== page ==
Most culinary positions, including cruise ship jobs, demand some level of formal instruction. While it is possible to climb the ladder based solely on your passion and motivation to learn on the job, it might be easier to get a foothold in the mainstream industry with some qualifications or experience under your belt.
So here are a few things you should ask yourself and the culinary school before taking the decision to sign up.
Should I get a degree or a diploma?
Many culinary schools offer both options. A degree involves around four years of training, in-depth and schooling in focused skills and management, including personnel and budget management, as well as learning how to cook. Opting for a diploma means a shorter course that is often specific to a type of cooking – pastry and baking, bartending or general entry level instruction.
Based on your preference, time and funds available, you can shop around for the appropriate schools that offer what you’re looking for.
What is the culinary school’s reputation in the industry?
This may not seem important, but in today’s competitive world, fly-by-night operators are more common than ever before. Thanks to the internet, it is far easier to create beautiful websites that can hoodwink unsuspecting students. Ask around about the reputation of various institutions to cross-check their background. You may even call or visit the school if possible before taking your final decision.
Is it located in a culinary destination?
The school’s location in a place well known for variety in food can help immensely with your exposure to the industry – its inner workings, creative new endeavours and also internships and placements. Goa is a hotbed for tourism and hospitality, making it an ideal place for a reputed culinary institute like the American College of Culinary & Language Arts (ACCLA) to be located.
What specialisations are on offer?
Culinary institutions can have varied programmes. Choose your specialisation – if offered – based on what you’d like your career graph to look like.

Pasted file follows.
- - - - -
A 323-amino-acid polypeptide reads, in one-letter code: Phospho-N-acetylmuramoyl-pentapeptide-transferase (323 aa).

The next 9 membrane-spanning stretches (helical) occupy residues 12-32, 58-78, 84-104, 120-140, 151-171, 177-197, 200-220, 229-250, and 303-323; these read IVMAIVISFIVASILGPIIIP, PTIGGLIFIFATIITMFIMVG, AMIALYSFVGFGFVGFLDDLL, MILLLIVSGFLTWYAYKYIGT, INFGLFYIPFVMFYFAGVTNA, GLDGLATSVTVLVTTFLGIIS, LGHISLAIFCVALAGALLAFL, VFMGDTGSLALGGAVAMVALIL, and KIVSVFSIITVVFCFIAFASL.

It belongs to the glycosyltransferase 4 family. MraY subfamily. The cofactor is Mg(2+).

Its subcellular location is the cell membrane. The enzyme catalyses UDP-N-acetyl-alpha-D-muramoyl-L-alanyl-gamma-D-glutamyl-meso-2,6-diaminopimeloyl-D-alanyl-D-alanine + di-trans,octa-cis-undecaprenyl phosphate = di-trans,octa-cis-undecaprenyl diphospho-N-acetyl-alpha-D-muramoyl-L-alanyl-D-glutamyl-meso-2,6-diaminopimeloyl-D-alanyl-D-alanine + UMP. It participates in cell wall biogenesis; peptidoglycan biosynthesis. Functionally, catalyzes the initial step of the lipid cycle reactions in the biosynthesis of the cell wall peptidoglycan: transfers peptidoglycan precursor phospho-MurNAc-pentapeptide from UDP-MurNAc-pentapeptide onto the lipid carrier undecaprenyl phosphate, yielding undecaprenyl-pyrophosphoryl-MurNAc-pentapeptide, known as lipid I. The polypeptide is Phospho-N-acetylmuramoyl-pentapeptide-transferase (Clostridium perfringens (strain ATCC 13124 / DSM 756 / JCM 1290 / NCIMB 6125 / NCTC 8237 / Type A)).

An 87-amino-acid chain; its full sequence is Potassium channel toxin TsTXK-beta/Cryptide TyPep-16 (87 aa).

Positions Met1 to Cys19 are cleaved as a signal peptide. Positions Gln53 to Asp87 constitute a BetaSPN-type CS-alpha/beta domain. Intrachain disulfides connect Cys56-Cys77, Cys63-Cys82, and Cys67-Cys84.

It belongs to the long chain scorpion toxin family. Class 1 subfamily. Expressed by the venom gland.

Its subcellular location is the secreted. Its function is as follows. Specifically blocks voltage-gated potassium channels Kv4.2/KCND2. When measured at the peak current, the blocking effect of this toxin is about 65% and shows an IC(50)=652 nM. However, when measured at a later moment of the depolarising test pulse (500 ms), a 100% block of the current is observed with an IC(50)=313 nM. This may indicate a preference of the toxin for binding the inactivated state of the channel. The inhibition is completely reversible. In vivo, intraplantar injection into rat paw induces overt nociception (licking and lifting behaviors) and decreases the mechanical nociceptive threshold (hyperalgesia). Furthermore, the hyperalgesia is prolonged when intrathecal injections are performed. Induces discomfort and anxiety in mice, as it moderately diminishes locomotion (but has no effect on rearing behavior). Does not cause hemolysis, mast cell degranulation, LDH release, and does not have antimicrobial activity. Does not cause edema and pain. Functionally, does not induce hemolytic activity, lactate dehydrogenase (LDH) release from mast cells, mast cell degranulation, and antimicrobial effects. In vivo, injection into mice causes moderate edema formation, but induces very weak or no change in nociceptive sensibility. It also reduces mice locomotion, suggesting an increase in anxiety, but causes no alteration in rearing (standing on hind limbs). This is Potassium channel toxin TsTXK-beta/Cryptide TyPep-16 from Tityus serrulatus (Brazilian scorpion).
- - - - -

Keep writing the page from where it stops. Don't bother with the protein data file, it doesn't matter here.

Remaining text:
Do on-site chef instructors lead the programme?
Having someone well-versed in the workings of the industry can make a big difference to the quality of your instruction. Chef instructors can help teach you short cuts to efficiency, techniques and skills that will otherwise only be learned through years of work.
How much time is spent in the kitchen?
Working as a culinary professional demands in-depth, hands-on skills so a focus on practical sessions over theory is important.
How often are students graded and what is the classroom size?
Having frequent tests and practical quizzes keeps students on their toes and strengthens the understanding of fundamental concepts, which helps immensely in the industry. Additionally, a healthy teacher-student ratio allows for better individual attention.
Are there internship and placement programmes?
Most culinary institutions include an internship programme as part of the curriculum. Internships are valuable experiences which offer students real-world working conditions. Many schools do not offer placements, but for those that do, students can expect jobs quite quickly if they do well.
Can I be a vegetarian in school?
Many students have dietary restrictions for ethical, religious or health reasons. However, they may still have to cook with ‘prohibited’ ingredients. Typically, they find a way around it – they could give up for the duration of the course, or taste the dish until the ‘prohibited’ ingredient is added – getting a fellow student to taste instead, or judge the preparation based on sight, sound and smell.
Is there accommodation and financial assistance?
For degree courses, it can help to be located close to school. Some culinary schools offer hostel accommodation while others may help students locate appropriate lodging. Culinary programmes can also be expensive, so it helps to look for financial assistance if provided – through loans and scholarships.